Freemasonry was an influential semi-secret force in Italian politics with a strong presence among professionals and the middle class across Italy, as well as among the leadership in parliament, public administration, and the army. The two main organization were the Grand Orient and the Grand Lodge of Italy. They had 25,000 members in 500 or more lodges. Freemasons took on the challenge of mobilizing the press, public opinion, and the leading political parties in support of Italy's joining the war as an ally of France and Great Britain. In 1914-15 they temporarily dropped their traditional pacifistic rhetoric and adopted the objectives of the nationalists. Freemasonry had historically promoted cosmopolitan universal values, and by 1917 onwards they reverted to their internationalist stance and pressed for the creation of a League of Nations to promote a new post-war universal order based upon the peaceful coexistence of independent and democratic nations.[7]

Internal instability

A major hindrance to Italy's decision on what to do about the war was the political instability throughout Italy in 1914. After the formation of the government of Prime Minister Salandra in March 1914, the government attempted to win the support of nationalists and moved to the political right.[8]

At the same time, the left became more repulsed by the government after the killing of three anti-militarist demonstrators in June. Many elements of the left including syndicalists, republicans and anarchists protested against this and the Italian Socialist Party declared a general strike in Italy.[9] The protests that ensued became known as "Red Week", as leftists rioted and various acts of civil disobedience occurred in major cities and small towns such as seizing railway stations, cutting telephone wires and burning tax-registers. However, only two days later the strike was officially called off, though the civil strife continued.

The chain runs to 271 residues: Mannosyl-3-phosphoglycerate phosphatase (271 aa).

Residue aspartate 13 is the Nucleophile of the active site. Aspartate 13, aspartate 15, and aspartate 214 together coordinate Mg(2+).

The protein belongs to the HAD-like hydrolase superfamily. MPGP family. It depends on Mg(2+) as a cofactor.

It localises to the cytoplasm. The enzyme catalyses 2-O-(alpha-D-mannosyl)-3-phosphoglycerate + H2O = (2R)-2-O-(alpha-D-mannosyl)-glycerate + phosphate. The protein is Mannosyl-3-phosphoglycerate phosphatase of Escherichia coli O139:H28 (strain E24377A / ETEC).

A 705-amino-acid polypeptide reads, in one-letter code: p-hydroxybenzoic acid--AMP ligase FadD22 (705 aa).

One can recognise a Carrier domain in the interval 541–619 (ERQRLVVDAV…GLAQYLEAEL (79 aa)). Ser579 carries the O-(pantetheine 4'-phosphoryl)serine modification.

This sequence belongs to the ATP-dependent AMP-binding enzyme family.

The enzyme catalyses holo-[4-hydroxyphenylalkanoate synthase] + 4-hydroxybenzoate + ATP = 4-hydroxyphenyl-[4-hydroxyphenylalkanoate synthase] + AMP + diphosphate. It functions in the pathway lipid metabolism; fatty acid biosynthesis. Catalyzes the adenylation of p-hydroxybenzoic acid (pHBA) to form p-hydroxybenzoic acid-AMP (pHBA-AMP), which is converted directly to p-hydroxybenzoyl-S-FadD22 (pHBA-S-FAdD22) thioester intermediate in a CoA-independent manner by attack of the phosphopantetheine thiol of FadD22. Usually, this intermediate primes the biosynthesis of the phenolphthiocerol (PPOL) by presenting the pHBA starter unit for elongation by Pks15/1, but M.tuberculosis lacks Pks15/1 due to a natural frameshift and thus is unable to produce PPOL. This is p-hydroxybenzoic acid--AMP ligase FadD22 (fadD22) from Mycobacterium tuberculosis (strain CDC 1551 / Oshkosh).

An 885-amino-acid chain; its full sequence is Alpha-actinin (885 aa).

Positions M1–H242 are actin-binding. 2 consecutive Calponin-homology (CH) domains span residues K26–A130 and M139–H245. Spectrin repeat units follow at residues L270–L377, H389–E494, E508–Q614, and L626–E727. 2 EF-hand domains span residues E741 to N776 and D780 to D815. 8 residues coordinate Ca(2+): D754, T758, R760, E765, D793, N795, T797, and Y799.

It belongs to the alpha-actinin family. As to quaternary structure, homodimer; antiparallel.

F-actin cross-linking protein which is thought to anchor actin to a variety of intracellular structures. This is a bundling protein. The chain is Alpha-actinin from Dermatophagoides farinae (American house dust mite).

Militarist nationalists and anti-militarist leftists fought on the streets until the Italian Royal Army forcefully restored calm after having used thousands of men to put down the various protesting forces. Following the invasion of Serbia by Austria-Hungary in 1914, World War I broke out as Germany and Austria stood opposed to Serbia, Russia, France and Britain. Despite Italy's official alliance to Germany and membership in the Triple Alliance, it remained neutral, claiming that the Triple Alliance was only for defensive purposes.[10]

Society was divided over the war: Italian socialists generally opposed the war and supported pacificism, while nationalists militantly supported the war. Long-time nationalists Gabriele D'Annunzio and Luigi Federzoni and an obscure Marxist journalist and new convert to nationalist sentiment, Benito Mussolini, demanded that Italy join the war. For nationalists, Italy had to maintain its alliance with Germany and Austria in order to gain colonial territories at the expense of France. For the liberals, the war presented Italy a long-awaited opportunity to use an alliance with the Entente to gain territories from Austria-Hungary, which had long been part of Italian patriotic aims since unification. Luigi Federzoni emphasized the need to join the war and warned of continued disunity if it did not: